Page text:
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The Porsche 928 is a sports-GT car that was sold by Porsche AG of Germany from 1978 to 1995. Originally intended to replace the company's iconic 911, the 928 combined the power, poise, and handling of a sports car with the refinement, comfort, and equipment of a luxury sedan to create what some Porsche executives thought would be a vehicle with wider appeal than the compact, quirky and sometimes difficult 911.
Since its inception in 1949, Porsche has manufactured only six front-engined models, four of which were coupes, including the 928. The car has the distinction of being the company's only coupe powered by a front-mounted V8 engine, and the company's first mass-produced V8 powered model.
Ordered by Ferry Porsche to come up with a production-feasible concept for his new model, Fuhrmann initiated a design study in 1971, eventually taking from the process the final specs for the 928. Several drivetrain layouts were considered during early development, including rear and mid-engined designs, but most were dismissed because of technical and/or legislative difficulties. Having the engine, transmission, catalytic converter(s) and exhaust all cramped into a small rear engine bay made emission and noise control more difficult, something Porsche was already facing problems with on the 911 and wanted to avoid. After deciding that the mid-engine layout didn't allow enough room in the passenger compartment, a front engine/rear wheel drive layout was chosen. Porsche also may have feared that the U.S. government would soon ban the sale of rear-engined cars in response to the consumer concern over safety problems with the rear-engined Chevrolet Corvair. The Corvair's alleged safety issues were famously detailed in the book Unsafe at Any Speed by consumer advocate Ralph Nader.
The body, styled by Wolfgang Möbius under guidance of Anatole Lapine, was mainly galvanized steel, but the doors, front fenders, and hood were aluminum in order to make the car more lightweight. It had a substantial luggage area accessed via a large hatchback. The new polyurethane elastic bumpers were integrated into the nose and tail and covered in body-coloured plastic; an unusual feature for the time that aided the car visually and reduced its drag. Porsche opted not to offer a convertible variant but several aftermarket modifiers offered convertible conversions, most notably Carelli, based in Orange County, CA. The Carelli conversions were sold as complete cars, with the conversion doubling the price of the car. A reported 12 units were made.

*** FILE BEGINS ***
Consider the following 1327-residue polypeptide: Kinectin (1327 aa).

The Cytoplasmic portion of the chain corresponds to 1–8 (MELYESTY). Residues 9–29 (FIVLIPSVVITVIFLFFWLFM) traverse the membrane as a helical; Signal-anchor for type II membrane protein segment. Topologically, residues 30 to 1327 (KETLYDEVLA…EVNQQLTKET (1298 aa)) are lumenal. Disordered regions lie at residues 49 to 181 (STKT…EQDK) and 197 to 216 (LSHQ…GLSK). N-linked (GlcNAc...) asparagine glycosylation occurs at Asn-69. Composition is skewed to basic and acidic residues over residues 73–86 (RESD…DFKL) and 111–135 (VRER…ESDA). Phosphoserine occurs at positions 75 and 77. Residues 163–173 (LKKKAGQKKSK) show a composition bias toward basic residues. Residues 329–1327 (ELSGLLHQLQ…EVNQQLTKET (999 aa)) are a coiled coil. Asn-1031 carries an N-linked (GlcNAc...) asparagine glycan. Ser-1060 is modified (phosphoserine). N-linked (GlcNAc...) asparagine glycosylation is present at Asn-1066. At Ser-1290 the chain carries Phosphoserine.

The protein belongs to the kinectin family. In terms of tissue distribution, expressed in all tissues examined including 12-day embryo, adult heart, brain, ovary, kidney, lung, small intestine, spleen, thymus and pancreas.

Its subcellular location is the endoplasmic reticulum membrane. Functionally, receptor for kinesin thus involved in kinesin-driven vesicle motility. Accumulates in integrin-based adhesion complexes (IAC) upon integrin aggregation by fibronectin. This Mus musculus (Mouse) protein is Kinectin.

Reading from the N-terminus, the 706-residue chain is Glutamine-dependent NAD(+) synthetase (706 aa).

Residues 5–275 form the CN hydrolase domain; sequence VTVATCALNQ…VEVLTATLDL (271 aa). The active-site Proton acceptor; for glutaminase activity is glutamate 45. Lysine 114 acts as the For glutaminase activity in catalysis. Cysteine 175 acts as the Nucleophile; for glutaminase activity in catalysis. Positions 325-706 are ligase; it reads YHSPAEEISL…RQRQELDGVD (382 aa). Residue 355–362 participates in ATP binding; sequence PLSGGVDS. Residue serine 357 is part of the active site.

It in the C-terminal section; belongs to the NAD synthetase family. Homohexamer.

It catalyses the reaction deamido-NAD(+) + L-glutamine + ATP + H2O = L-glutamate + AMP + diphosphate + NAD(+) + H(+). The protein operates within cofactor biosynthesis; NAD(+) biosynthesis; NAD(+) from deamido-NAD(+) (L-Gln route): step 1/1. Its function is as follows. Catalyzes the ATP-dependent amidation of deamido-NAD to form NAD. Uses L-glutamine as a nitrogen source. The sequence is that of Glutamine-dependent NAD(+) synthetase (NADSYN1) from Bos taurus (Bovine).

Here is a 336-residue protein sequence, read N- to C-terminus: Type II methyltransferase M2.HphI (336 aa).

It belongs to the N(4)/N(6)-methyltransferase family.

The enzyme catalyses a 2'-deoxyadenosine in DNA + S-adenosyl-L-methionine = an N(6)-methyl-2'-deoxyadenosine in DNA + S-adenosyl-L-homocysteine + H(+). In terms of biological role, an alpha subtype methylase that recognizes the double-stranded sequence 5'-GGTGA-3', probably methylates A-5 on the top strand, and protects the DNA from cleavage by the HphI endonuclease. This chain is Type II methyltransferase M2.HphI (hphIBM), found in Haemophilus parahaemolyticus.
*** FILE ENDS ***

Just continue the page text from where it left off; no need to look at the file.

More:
The 928 qualified as a 2+2, having two small seats in the rear. Both rear seats could be folded down to enlarge the luggage area, and both the front and rear seats had sun visors for occupants. The rear seats are small due to the prominent transmission hump [the rear seats have leg room like a front drive car due to the rear transmission], and are only suitable for children, or for typical adults on a short trip. The 928 was also the first vehicle in which the instrument cluster moved along with the adjustable steering wheel in order to maintain maximum instrument visibility.